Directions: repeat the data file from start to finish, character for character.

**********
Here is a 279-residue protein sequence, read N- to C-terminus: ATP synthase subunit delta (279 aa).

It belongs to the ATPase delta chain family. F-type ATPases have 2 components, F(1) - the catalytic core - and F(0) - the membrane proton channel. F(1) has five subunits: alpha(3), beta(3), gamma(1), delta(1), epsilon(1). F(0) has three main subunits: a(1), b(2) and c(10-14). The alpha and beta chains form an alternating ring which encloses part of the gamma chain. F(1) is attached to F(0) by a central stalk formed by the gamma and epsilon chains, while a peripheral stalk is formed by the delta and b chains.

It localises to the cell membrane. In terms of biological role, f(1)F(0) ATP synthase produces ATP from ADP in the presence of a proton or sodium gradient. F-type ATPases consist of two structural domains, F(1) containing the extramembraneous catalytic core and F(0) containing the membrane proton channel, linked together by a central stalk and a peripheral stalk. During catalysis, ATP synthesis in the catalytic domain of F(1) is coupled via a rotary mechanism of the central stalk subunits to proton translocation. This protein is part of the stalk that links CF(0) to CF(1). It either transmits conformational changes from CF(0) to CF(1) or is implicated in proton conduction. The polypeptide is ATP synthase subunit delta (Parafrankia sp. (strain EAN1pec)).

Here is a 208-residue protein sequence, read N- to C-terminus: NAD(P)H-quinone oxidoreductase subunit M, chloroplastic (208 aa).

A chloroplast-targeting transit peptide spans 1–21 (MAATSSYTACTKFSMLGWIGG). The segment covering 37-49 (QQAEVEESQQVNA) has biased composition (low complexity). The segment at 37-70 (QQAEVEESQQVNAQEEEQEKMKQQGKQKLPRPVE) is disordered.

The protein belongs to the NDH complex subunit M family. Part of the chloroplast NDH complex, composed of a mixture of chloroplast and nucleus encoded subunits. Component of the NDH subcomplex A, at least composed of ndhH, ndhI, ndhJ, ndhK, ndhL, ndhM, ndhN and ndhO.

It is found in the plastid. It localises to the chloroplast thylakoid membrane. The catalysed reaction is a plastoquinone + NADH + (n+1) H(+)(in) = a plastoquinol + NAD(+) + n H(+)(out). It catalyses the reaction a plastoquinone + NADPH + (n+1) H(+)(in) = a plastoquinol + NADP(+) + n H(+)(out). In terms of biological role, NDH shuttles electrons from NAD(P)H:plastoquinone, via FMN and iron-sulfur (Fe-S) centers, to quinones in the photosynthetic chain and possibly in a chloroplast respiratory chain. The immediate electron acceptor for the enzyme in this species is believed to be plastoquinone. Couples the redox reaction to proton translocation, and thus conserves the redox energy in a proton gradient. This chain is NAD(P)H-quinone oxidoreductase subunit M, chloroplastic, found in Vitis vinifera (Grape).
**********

Here is a 279-residue protein sequence, read N- to C-terminus: ATP synthase subunit delta (279 aa).

It belongs to the ATPase delta chain family. F-type ATPases have 2 components, F(1) - the catalytic core - and F(0) - the membrane proton channel. F(1) has five subunits: alpha(3), beta(3), gamma(1), delta(1), epsilon(1). F(0) has three main subunits: a(1), b(2) and c(10-14). The alpha and beta chains form an alternating ring which encloses part of the gamma chain. F(1) is attached to F(0) by a central stalk formed by the gamma and epsilon chains, while a peripheral stalk is formed by the delta and b chains.

It localises to the cell membrane. In terms of biological role, f(1)F(0) ATP synthase produces ATP from ADP in the presence of a proton or sodium gradient. F-type ATPases consist of two structural domains, F(1) containing the extramembraneous catalytic core and F(0) containing the membrane proton channel, linked together by a central stalk and a peripheral stalk. During catalysis, ATP synthesis in the catalytic domain of F(1) is coupled via a rotary mechanism of the central stalk subunits to proton translocation. This protein is part of the stalk that links CF(0) to CF(1). It either transmits conformational changes from CF(0) to CF(1) or is implicated in proton conduction. The polypeptide is ATP synthase subunit delta (Parafrankia sp. (strain EAN1pec)).

Here is a 208-residue protein sequence, read N- to C-terminus: NAD(P)H-quinone oxidoreductase subunit M, chloroplastic (208 aa).

A chloroplast-targeting transit peptide spans 1–21 (MAATSSYTACTKFSMLGWIGG). The segment covering 37-49 (QQAEVEESQQVNA) has biased composition (low complexity). The segment at 37-70 (QQAEVEESQQVNAQEEEQEKMKQQGKQKLPRPVE) is disordered.

The protein belongs to the NDH complex subunit M family. Part of the chloroplast NDH complex, composed of a mixture of chloroplast and nucleus encoded subunits. Component of the NDH subcomplex A, at least composed of ndhH, ndhI, ndhJ, ndhK, ndhL, ndhM, ndhN and ndhO.

It is found in the plastid. It localises to the chloroplast thylakoid membrane. The catalysed reaction is a plastoquinone + NADH + (n+1) H(+)(in) = a plastoquinol + NAD(+) + n H(+)(out). It catalyses the reaction a plastoquinone + NADPH + (n+1) H(+)(in) = a plastoquinol + NADP(+) + n H(+)(out). In terms of biological role, NDH shuttles electrons from NAD(P)H:plastoquinone, via FMN and iron-sulfur (Fe-S) centers, to quinones in the photosynthetic chain and possibly in a chloroplast respiratory chain. The immediate electron acceptor for the enzyme in this species is believed to be plastoquinone. Couples the redox reaction to proton translocation, and thus conserves the redox energy in a proton gradient. This chain is NAD(P)H-quinone oxidoreductase subunit M, chloroplastic, found in Vitis vinifera (Grape).